Mountain Weather Factors  




Mountain Weather Factors  

Mountain flying offers the well-prepared pilot some of the most spectacular scenery to be found. However, preparation must include a good knowledge of the weather factors one will find. By there very nature, the mountains influence the weather in way not normally thought of by flatland pilots. High mountain peaks and ridges, like the Rockies found in Colorado and other western states, generally run north and south, perpendicular to the normal westerly flow of winds aloft.

As the wind flows up the western slopes of the ridges (orographic lifting), you can find turbulence in proportion to the wind speed. You should take orographic lifting into consideration in your flight planning so as to cross at least 1,000 feet above the ridge line and be at that altitude at least 3 miles before reaching the ridge line. Also, monitor the vertical speed indicator on all climbs to detect decreased or negative climb rates immediately. Winds aloft must be given special attention in mountain flight planning. Most experienced mountain pilots suggest avoid mountain flying when the winds at mountain top level exceed 30 knots.


Winds higher than this will cause moderate or greater turbulence and very strong up and down drafts, exceeding the capabilities of most light aircraft. Check the winds aloft forecast for the 9,000 foot and 12,000 foot levels. Mountain weather stations are generally in valleys, and their surface winds are not reliable predictors of the winds across the peaks. Winds aloft can be deceiving. A recently discovered phenomenon known as the Leadville Drainage Wind is believed to be the cause of numerous accidents involving light aircraft since it causes ridge winds to be much different than expected. The drainage wind is caused by a higher barometric pressure at Leadville than at Aspen. This causes the wind across the ridges between Leadville and Aspen to flow east to west instead of the expected west to east. Updrafts and down drafts are not where a pilot might expect them to be. The down drafts will occur on the west side of the ridges instead of the east side. A difference in barometric pressure of 0.10" between Leadville an Aspen should be viewed as a warning sign that the drainage winds are a possibility. Maintaining at least 1,000 feet above the ridges will help reduce the possibility of encountering these winds.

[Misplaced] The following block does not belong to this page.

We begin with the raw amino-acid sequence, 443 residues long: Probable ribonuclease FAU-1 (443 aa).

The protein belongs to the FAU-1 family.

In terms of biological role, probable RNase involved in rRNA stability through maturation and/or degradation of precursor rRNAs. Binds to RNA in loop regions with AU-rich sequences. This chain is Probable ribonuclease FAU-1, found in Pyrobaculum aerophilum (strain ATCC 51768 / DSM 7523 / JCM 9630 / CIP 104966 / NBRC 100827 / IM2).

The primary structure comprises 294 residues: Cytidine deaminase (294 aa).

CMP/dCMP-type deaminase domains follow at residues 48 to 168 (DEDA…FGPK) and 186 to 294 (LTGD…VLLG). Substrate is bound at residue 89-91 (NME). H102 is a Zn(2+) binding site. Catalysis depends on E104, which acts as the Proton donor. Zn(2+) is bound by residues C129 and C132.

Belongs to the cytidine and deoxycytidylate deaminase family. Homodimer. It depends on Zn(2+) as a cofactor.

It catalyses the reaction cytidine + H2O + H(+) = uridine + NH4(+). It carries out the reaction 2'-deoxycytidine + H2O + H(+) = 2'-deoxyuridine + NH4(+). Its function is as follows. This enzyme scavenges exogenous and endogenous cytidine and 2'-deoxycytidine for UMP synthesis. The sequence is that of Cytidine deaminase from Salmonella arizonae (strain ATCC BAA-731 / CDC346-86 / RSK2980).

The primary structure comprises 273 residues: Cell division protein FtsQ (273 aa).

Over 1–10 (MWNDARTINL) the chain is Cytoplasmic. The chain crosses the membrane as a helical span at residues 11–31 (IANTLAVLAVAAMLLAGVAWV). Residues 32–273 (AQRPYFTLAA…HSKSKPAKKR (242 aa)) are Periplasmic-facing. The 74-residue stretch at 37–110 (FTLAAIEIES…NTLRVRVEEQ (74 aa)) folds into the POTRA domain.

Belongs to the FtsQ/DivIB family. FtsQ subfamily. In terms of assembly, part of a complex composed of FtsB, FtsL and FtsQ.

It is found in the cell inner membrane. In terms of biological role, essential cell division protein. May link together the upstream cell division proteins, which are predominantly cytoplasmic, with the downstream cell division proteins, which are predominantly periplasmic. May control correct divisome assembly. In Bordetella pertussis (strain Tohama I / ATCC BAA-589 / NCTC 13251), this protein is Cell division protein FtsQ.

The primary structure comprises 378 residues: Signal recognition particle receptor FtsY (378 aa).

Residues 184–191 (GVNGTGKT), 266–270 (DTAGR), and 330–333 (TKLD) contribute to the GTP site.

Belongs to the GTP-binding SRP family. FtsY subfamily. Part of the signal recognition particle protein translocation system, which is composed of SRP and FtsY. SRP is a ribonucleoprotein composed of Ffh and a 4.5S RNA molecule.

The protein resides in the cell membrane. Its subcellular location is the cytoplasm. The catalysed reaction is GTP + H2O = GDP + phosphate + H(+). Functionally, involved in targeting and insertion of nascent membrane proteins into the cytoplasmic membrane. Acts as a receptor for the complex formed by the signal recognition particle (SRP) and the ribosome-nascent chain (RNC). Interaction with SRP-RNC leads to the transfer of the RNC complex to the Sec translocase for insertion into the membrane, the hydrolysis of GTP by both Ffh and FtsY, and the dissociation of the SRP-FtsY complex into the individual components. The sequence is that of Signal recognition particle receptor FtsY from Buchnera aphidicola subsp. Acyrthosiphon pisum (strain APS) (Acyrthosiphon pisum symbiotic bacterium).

Mountain weather can change very rapidly, surrounding the unwary pilot before she/he knows it and closing off escape routes. In the summer, the convection from daily heating coupled with the orographic lifting of the mountain ridges leads to the development of afternoon showers and thunderstorms that can build very rapidly. As a rule of thumb, planning your flight so as to be out of the mountains by 1 p.m. will help avoid the thunderstorm danger. In the winter, snow showers can develop just as quickly and close off routes. Density altitude is a major consideration when flying in high mountain areas, as well as the Colorado Front Range area. Normally aspirated engines lose about 3 percent of their horsepower for each 1,000 feet above sea level.

At Leadville, Colorado, a 300 horsepower engine will produce only about 210 horsepower! It is critical that you check takeoff and landing performance data for ALL takeoffs and landings in Colorado. To improve aircraft performance in the mountains, reduce the aircraft weight to no more than 90 percent of the maximum certified gross weight. Some of the best information to be had will come from other pilots. Monitor Flight Watch or other advisory frequencies to hear the latest reports of conditions in your area. Also, participate by giving your own pilot reports (and position reports) as you fly. Mountain flying has rewards that are well worth the effort. The scenery is truly inspiring. However, adequate preparation and flight planning are musts to make the journey safe, enjoyable, and low risk. And by all means, FILE A FLIGHT PLAN!
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